CARSON CITY — Employees may soon be able to freely talk with their colleagues about their salaries.
Assembly Bill 276 would prevent employers from firing workers for disclosing their salaries to others. The measure is intended to allow discussions among workers that can lead to the discovery of pay inequities, particularly for women who are paid less than their male counterparts.
The Assembly Judiciary Committee heard testimony Monday from bill sponsor Assemblywoman Ellen Spiegel, D-Henderson, who shared an experience from more than 20 years when she worked at a financial services company.
Her male colleague casually told her he couldn’t believe they worked so hard for $34,000 a year. That took her aback because her salary was in the $20,000’s, Spiegel said.
The next morning she talked to her supervisor. The response: “She just kind of said, ‘Well, Paul’s a guy.’”
Spiegel was later told she had violated company policy for talking about salaries and a warning was put in her file.
They didn’t offer her a raise, either.
Now running a business that handles workers’ compensation issues, Spiegel said employees should be able to have conversations about salaries without worry of repercussions. Without the law, companies can have policies that forbid workers from talking about their pay, she said.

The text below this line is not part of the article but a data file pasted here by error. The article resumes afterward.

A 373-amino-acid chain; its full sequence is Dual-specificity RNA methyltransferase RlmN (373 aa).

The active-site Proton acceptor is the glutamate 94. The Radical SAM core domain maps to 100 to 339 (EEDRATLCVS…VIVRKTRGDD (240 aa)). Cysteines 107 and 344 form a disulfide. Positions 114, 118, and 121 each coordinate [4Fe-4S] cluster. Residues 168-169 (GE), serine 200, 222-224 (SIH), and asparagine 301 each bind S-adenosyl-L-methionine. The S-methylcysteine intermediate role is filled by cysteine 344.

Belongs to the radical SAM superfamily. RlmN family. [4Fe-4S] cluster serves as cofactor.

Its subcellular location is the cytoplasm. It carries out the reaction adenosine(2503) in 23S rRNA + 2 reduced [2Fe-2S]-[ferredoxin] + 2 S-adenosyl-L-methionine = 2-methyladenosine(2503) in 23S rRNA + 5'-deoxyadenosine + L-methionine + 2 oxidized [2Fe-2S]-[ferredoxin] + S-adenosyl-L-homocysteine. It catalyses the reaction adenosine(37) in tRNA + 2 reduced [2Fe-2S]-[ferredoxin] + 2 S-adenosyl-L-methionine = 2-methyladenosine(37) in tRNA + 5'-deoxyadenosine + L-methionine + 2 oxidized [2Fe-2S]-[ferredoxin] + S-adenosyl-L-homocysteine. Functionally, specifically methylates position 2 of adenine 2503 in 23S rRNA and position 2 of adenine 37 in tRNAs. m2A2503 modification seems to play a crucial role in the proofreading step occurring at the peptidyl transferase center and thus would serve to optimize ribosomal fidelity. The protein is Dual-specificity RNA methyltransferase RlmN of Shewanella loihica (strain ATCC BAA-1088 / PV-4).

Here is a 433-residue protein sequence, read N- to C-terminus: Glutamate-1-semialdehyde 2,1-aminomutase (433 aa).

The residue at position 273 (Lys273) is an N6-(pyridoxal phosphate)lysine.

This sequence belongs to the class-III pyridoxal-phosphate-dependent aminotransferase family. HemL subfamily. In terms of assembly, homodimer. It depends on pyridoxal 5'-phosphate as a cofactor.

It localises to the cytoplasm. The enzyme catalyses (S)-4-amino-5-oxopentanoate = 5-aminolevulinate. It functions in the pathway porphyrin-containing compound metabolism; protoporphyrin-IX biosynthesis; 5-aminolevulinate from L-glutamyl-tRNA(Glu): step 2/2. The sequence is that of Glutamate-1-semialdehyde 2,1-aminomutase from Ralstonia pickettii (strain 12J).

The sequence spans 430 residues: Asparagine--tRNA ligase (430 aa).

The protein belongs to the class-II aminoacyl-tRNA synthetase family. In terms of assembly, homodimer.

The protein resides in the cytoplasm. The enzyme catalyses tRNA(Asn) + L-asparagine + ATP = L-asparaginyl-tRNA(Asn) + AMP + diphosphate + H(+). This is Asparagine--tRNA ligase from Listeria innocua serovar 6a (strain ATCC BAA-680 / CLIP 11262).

“People are just not having the discussions because they’re afraid of getting fired,” Spiegel said.
The measure does not force employees to disclose their salaries if asked. The bill also does not allow a human resources employee with access to salary data to release information about one employee to another employee.
Marlene Lockard, a lobbyist with the Nevada Women’s Lobby, spoke in support of the bill.
“There are laws on the books, but the reality remains that there is pay inequality still going on in this state and the country,” she said. “This is just one more tool for us to finally fill the gap.”
Assemblyman Jim Wheeler, R-Gardnerville, the former chief executive officer of a firm, said he wondered if the bill might have “unintended consequences” such as driving up the costs of a business’ goods and services if they have to pay more because workers are comparing salaries more.
Spiegel said there are legitimate reasons for different pay, but, “We’ll never be able to solve the problem if you can never have the discussion.”
The committee did not take immediate action Monday.